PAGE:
Pump Up Your Pumpkin Lessons this October

October is a great time to make this super-fruit the center of your lessons on observation, measurement, problem solving, seeds and growth, and more. For these activities, you will need one to two large pumpkins. Let’s start by introducing students to the pumpkin with their senses.

Sensory Boxes
You will need:

  • Fresh/raw pumpkin seeds
  • Cooked or store-bought pumpkin seeds
  • 4 shoe boxes with lids or empty tissue boxes
  • Scissors (to cut holes in boxes, not necessary if you use tissue boxes)
  • Tape (to keeps lids closed, not necessary if you use tissue boxes)
  • Blind fold or bandanna
  • Put fresh/raw pumpkin seeds in 3 of the 4 boxes and label them:

Smell – Poke small holes in this box so that the students can smell the contents, but not see inside the box  
Touch – Cut a hand-sized hole in this box. Have the children put their hands in the box and feel the slimy/wet seeds  
Sound – No holes necessary on this box. Tape the lid onto this box extra tight. Instruct the students to rattle and shake the box.  
Taste – Add cooked or store-bought seeds to this box. Cut a hand-sized hole in the box. Blind fold students and hand them a pumpkin seed to eat (know your students’ allergies before allowing them to participate in this box).  
Sight – for a unique and fun challenge, skip sight. Students will all get to use sight in the next activity.

  1. Have students sense only one box each. Allow a handful of students to sense all four boxes. This will add to your discussion later and improve students’ understanding of their senses.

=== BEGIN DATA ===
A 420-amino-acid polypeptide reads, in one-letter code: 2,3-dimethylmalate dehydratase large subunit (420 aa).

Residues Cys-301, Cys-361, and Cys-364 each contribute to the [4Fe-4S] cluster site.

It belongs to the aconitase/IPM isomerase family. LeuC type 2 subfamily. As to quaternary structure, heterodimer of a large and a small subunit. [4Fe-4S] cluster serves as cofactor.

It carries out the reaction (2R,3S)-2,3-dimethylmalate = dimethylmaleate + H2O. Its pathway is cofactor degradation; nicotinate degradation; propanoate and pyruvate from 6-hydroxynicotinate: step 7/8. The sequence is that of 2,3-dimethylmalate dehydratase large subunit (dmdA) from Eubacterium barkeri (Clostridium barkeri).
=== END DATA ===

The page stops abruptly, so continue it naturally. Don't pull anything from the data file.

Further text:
2. After each student senses their assigned box, have them return to their desk and write down their guesses. Even have them draw a picture of their guess.
  3. When the students have made their guesses, discuss what they felt, smelled, tasted, and heard. Encourage them to use descriptive words—sticky, cold, salty, crunchy, rattle, etc.
  4. Ask students why they guessed what they guessed. Use this opportunity to dive into a deeper discussion on the five senses. 

Tip: You could even create four stations, one for each sense, with each box and a set of instructions. Send groups of students around to each station. Students should make notes and discuss what they hear, feel, smell, and taste at each station. Through the power of observation they should be able to draw conclusions as to what they’ve observed. Discuss further as a class. 

Pump up your pumpkin science lessons with this sensory activity from @remediapub
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Pumpkin Projects
Now that students have experienced the pumpkin with their other senses including sight. Let them see the pumpkin.

  • Ask them to guess how many lines the pumpkin has. Count the lines with them.
  • Cut open the top of a pumpkin. Let all of the children observe the inside and describe it.
  • Have students help you clean out the pumpkin and separate the seeds on newspapers.
  • Put any amount of seeds in a jar. Have students guess how many seeds are inside the jar. Have them write down their estimates.
  • Have students plant a few of the seeds in clear cups so that they can watch them grow. Display the growing seeds in a prominent place. Have student draw the plant’s progress each day.
  • Dip dried pumpkin seeds in bowls of food coloring. Then let them dry. Have students use these in their next math activity or art project.
  • If you plan to carve the pumpkin, have students draw the face they would like you to carve. Then take a vote.

Pumpkin Reads

  • Pumpkin Pumpkin by Jeanne Titherington
  • The Vanishing Pumpkin by Tony Johnston
  • The Pumpkin Book by Gail Gibbons
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